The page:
The question we must ask, then, is what sort of shifts could be made in our political economy to accommodate technologies like Watson, and what sort of shifts are we likely to actually make? Could we shift our productive mode to value critical thinking by ordinary people? Will we devalue the labor of a vast cross-section of humanity, further destroying the middle class? What tactics or moves might make one shift more likely than the other?
Clearly, I don’t know. What do you think?
Here’s an interesting article in Time magazine that pairs really well with the questions Andy is posing here: http://www.time.com/time/health/article/0,8599,2048138,00.html. A few questions raised for me in thinking about all of this: Can a computer experience wonder, awe, or terror? Can a computer experience pleasure? Can it have goosebumps? Can it pace across a room in front of a chalkboard, before stopping suddenly to land on a loosely-formed epiphany? Can a computer lay in a hammock and pinch back the spine of a book between the thumb and fingers of one hand, holding up the book at just the right angle to block the sun from its eyes? Can it feel the warmth of that sun on its skin while it reads *Moby Dick* or *Jane Eyre*. To what extent is what we do dependent on these things? Are they more integral to what we do in some important way than critical thinking? If we believe that computers are relatively close to attaining a level of what we might describe as critical thinking, are they also close to attaining awe and goosebumps and epiphanies. I’d say they need to before they can replace us.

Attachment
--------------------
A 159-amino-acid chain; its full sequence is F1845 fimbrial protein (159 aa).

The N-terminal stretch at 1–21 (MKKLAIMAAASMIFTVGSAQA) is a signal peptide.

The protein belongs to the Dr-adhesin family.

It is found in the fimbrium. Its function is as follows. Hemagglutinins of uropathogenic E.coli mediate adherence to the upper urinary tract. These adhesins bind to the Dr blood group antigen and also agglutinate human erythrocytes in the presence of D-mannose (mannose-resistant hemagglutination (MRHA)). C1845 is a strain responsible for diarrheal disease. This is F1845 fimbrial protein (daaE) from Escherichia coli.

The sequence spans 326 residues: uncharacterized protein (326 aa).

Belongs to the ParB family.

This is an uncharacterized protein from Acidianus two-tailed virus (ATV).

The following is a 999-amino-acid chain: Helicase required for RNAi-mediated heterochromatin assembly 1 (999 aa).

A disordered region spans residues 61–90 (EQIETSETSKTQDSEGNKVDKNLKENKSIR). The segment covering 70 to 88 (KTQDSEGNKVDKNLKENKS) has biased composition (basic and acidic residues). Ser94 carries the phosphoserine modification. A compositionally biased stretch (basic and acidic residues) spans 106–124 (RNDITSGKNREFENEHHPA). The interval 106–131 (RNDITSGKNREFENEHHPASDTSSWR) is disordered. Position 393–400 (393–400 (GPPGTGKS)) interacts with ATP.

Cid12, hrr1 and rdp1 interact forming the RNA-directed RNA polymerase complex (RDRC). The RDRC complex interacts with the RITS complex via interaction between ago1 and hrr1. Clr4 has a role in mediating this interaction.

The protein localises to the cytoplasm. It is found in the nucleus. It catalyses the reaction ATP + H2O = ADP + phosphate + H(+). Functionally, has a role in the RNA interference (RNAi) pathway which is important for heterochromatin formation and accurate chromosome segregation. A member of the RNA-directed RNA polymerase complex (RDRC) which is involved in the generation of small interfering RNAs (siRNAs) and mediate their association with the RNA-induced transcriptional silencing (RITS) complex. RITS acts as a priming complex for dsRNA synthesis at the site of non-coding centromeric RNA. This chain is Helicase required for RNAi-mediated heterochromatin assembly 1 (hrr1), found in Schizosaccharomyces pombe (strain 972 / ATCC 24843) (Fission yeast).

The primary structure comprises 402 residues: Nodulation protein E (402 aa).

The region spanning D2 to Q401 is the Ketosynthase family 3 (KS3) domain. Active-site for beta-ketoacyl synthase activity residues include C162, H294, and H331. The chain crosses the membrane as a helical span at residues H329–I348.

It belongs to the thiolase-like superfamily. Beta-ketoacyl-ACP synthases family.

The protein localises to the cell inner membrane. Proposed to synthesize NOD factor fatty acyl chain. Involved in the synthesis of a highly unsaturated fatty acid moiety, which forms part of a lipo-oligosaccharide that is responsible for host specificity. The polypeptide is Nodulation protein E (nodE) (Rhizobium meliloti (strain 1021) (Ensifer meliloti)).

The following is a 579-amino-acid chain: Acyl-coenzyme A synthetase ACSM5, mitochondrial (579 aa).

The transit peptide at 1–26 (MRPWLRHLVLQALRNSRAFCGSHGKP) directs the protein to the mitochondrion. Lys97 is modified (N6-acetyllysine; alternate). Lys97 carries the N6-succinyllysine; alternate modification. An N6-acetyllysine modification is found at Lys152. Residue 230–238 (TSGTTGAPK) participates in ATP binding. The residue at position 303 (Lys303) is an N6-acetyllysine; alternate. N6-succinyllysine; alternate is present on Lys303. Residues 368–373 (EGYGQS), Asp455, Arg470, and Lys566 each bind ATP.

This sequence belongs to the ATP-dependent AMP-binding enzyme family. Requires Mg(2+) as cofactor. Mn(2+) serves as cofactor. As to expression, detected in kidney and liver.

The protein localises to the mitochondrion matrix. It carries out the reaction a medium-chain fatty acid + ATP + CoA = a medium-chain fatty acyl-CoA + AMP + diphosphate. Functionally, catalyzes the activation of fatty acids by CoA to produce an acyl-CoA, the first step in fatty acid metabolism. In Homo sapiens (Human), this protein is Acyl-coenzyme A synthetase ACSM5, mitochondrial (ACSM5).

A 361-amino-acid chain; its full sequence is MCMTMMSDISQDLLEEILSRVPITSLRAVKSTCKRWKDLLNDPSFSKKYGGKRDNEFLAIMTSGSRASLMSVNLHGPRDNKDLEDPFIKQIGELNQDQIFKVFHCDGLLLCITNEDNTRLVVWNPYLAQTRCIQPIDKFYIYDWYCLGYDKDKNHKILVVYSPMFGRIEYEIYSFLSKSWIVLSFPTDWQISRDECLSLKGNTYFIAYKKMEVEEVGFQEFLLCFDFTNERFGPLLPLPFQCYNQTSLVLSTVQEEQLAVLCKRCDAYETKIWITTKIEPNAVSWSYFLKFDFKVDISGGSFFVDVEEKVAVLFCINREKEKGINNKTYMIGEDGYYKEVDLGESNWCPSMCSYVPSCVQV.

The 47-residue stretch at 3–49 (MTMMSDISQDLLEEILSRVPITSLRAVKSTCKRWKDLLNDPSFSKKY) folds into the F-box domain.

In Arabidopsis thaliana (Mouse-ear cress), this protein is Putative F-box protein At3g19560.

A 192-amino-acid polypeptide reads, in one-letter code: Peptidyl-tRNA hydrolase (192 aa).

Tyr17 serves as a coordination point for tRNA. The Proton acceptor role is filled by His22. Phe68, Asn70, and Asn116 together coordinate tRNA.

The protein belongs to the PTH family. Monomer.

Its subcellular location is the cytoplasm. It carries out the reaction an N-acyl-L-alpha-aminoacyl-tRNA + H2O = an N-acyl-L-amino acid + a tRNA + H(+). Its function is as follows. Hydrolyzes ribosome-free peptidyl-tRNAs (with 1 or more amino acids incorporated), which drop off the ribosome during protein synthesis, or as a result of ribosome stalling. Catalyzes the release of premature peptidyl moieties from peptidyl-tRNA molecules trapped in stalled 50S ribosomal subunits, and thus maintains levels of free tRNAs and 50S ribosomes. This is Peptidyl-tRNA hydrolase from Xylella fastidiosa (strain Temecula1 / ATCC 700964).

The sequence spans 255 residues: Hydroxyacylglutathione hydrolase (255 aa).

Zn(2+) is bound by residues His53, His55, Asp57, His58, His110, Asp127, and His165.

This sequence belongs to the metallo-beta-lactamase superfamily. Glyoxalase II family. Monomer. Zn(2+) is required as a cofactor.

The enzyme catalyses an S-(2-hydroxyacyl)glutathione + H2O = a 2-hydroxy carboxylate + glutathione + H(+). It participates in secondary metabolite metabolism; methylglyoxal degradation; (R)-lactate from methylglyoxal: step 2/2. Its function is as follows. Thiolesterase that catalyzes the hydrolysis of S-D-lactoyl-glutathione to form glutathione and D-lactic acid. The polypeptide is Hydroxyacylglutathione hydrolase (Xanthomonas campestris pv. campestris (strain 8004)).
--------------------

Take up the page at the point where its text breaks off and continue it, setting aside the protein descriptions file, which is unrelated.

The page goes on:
There certainly isn’t any evidence Watson can experience goosebumps and epiphanies, or much evidence that we are about to develop a machine that can. For me, that is exactly where the terror lies, because for capitalism, goosebumps and epiphanies were always an inconvenience, at best. Workers’ desire for these things was a bug, not a feature. It made them do inefficient things like ask for time off and demand to be treated with dignity. It did not generate economic value.
So if you have machines that can fill the economic role of human workers, but that handily lack those worker’s desires and emotional needs, why shouldn’t capitalism deploy them? And where would that leave us working people, who would like to have some time in the sun to read Moby Dick and maybe even have an epiphany, and need to find a way to keep body and soul together?